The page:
Downton Abbey Writing Lesson #3 – Cliffhangers!

So the last episode of the season aired last week and I was taken aback when I saw the familiar red page flipping over, indicating the end of the show. “Surely there’s more,” I thought. “Did they make a mistake?” I sat through the ads for Viking Cruises, Ralph Lauren, and all “proud sponsors” but still, no more scenes, nada.

Where was the hook? Where was the upset? Where was the Big Question, hanging in the air, which would have me counting the days until the next season? Um, nowhere. Not like last season where the last thing we saw was Matthew flying out of his car and landing in a ditch, leaving us wondering if he was dead or alive. I literally GASPED.


So the lesson for the day? At the end of each chapter, leave at least a question, if not a full-out cliffhanger. Your readers will love you for it.


Downton Abbey Writing Lesson #2!













At the beginning of the new season, we find out that ‘O’Brian’ leaves in the dead of night, which requires a new lady’s maid to come in. Instead of bringing in a totally new character, the writers chose to bring in one from a previous season. In writing a novel or story, we have similar choices to make.

Sometimes our stories get crowded. We have parents and coaches and neighbors and friends and teachers and ministers, etc, and all serve a purpose. However, I’m sure we’ve all read stories where we find ourselves paging back to try to sort through who is who, and thus we are pulled out of the story. What we can do, and what the Downton folks did, is to combine two characters into one. Can your minister character also be the coach? The neighbor also the teacher? The new lady’s maid at Downton is also the snaky maid, Edna Braithwaite, who was previously dismissed for inappropriate behavior with Sybil’s new husband, Tom Branson. Not only does this eliminate another new character, it introduces immediate conflict, which is always a good thing:)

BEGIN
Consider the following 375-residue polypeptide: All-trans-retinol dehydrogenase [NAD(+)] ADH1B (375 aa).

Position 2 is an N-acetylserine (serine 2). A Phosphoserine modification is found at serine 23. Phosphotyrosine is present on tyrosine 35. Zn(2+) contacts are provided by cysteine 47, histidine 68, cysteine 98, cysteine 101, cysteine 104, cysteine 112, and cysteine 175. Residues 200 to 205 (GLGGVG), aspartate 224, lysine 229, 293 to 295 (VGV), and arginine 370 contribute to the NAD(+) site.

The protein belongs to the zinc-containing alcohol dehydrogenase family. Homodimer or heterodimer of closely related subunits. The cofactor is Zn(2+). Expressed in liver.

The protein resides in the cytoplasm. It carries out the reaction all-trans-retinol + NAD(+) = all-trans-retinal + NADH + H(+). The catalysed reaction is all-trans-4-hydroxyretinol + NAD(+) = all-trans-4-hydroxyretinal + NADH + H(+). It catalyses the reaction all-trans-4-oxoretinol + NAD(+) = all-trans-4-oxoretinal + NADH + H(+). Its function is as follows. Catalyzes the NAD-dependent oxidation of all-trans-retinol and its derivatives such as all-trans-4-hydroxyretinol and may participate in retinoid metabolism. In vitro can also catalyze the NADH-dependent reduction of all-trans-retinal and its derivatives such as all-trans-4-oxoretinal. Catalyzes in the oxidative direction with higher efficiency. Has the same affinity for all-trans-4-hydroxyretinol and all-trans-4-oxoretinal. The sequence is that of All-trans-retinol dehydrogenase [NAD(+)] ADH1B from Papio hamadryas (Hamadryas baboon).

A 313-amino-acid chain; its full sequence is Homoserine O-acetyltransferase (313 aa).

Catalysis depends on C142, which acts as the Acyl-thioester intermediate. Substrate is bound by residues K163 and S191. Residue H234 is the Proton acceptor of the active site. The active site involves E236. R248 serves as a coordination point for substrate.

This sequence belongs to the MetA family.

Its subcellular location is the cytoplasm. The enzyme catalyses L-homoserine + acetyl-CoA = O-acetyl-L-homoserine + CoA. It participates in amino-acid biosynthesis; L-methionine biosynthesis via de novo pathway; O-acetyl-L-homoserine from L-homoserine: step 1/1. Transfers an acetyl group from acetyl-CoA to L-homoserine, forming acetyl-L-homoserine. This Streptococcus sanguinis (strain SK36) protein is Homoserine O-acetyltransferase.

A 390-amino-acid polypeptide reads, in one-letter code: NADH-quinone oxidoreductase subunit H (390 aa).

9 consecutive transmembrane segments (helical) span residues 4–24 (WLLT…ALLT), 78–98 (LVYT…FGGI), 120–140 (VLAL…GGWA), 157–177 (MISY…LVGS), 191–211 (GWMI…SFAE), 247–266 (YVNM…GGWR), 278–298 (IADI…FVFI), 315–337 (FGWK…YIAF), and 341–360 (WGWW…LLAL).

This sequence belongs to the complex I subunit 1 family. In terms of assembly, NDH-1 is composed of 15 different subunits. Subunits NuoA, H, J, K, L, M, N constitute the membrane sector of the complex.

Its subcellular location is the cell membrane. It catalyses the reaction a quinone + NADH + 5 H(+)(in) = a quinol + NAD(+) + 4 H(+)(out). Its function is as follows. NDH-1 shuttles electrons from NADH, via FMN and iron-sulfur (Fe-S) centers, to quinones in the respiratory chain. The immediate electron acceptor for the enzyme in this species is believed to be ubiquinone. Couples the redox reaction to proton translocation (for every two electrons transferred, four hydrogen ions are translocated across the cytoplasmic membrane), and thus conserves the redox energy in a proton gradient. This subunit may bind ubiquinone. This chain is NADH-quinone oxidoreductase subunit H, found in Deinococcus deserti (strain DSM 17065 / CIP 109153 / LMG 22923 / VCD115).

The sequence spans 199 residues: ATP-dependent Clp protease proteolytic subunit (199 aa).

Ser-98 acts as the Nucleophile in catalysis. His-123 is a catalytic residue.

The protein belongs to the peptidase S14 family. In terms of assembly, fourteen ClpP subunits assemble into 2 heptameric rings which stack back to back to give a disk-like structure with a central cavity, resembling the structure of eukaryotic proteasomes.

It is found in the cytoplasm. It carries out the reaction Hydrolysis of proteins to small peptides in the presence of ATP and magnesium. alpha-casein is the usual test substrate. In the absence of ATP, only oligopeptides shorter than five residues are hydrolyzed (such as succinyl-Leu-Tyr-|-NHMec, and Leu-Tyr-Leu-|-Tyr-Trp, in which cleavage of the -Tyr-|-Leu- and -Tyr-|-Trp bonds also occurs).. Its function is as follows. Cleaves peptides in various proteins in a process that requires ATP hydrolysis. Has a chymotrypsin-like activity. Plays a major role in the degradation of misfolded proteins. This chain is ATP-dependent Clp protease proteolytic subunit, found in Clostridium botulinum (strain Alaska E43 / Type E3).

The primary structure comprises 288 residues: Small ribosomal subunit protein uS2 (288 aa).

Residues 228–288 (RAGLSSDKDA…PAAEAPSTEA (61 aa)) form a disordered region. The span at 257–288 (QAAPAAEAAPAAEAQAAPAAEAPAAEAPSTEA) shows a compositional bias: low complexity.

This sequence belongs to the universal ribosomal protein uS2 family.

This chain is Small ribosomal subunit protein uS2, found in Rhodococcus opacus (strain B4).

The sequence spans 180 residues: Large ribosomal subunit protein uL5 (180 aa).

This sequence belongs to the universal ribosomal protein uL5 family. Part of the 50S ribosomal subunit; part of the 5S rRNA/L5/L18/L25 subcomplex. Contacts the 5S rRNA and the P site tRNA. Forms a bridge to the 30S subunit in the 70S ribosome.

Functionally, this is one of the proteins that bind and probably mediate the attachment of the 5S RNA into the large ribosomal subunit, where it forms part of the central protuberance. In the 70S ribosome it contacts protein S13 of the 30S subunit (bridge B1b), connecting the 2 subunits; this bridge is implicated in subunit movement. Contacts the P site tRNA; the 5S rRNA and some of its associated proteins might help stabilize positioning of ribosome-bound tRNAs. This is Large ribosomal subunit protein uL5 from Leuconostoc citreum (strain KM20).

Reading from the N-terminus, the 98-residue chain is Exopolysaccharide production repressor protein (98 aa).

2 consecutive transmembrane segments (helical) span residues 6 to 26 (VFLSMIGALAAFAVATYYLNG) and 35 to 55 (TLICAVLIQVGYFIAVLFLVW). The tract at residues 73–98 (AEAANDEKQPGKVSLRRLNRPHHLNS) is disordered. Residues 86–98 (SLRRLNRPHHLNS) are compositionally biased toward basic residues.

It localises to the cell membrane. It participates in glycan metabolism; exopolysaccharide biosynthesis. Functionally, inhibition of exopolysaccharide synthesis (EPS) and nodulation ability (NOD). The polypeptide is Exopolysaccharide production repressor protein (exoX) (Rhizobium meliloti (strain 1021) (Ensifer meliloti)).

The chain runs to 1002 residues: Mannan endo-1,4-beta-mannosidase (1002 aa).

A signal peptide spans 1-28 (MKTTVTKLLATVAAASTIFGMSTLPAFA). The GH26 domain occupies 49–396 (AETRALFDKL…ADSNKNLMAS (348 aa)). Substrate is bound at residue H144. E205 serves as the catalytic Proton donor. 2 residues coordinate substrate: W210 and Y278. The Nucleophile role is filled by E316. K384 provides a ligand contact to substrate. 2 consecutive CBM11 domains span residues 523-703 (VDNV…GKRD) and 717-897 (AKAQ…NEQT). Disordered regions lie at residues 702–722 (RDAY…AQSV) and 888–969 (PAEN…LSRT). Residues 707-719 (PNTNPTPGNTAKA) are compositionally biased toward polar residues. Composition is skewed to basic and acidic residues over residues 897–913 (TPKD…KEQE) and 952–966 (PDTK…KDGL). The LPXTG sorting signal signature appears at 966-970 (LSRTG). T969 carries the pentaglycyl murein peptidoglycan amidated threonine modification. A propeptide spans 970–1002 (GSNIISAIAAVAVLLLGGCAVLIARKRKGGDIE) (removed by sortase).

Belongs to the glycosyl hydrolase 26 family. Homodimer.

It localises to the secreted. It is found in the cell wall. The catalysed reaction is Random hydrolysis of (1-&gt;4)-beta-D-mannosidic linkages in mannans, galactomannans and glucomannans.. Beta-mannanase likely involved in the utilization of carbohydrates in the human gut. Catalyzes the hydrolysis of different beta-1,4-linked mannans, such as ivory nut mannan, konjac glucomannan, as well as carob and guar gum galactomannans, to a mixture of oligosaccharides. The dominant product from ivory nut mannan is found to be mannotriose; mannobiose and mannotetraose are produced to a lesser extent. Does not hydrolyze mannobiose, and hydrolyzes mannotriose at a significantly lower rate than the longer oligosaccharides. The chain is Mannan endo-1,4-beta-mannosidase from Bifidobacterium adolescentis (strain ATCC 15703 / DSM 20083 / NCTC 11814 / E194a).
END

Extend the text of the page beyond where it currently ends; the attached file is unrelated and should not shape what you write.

So, give your characters a good looking over and see if any two can be merged into one. I’d love to hear about it!




Downton Abbey Writing Tips

giphyThis season of Downton, I am trying to watch as a writer. (This is hard to do, as I keep getting swept away in the story/costumes/Grandmama’s dry wit!) However, when I was able to separate myself for a moment last night, I realized one (of many) clever things the writers did. They needed a way to get Mr. Doyle back in the house – and what better way but to give him a lowly footman’s job? First, however, they had to ‘get rid of’ a footman. Instead of killing him off (like a few other characters, ahem!), they had Jimmy hurt his wrist, making him unable to serve. Now, here comes the clever part. They made this scene do double duty. He didn’t just hurt his wrist – he did it while first making a fool of the other footman and then showing off by stupidly throwing the loosened jar in the air. By having him get hurt in this way, they reinforce Jimmy’s cad-ish, mean-spirited character while also getting him out of the way for a while.

Pretty schmartski, eh?

Thus, Downton Abbey Lesson One: Never let your scene do one thing when it can do two or more!

Can you think of other times they did this?


The Truth About Writing



Virginia Wolfe really captures it: “It is worth mentioning, for future reference, that the creative power which bubbles so pleasantly in beginning of a new book quiets down after a time, and one goes on more steadily. Doubts creep in. Then one becomes resigned. Determination not to give in, and the sense of an impending shape keep one at it more than anything.”

Right now, I am at the Determined stage. I am NOT giving up after all this work!!!

Look out 2014! I will fight to the death!


Braggity Brag Brag

So what good is having your own blog if you can’t live via your children’s accomplishments?

My son and his friend Megan rocking Taylor Swift and Ed Sheeran’s “I just want to know you better”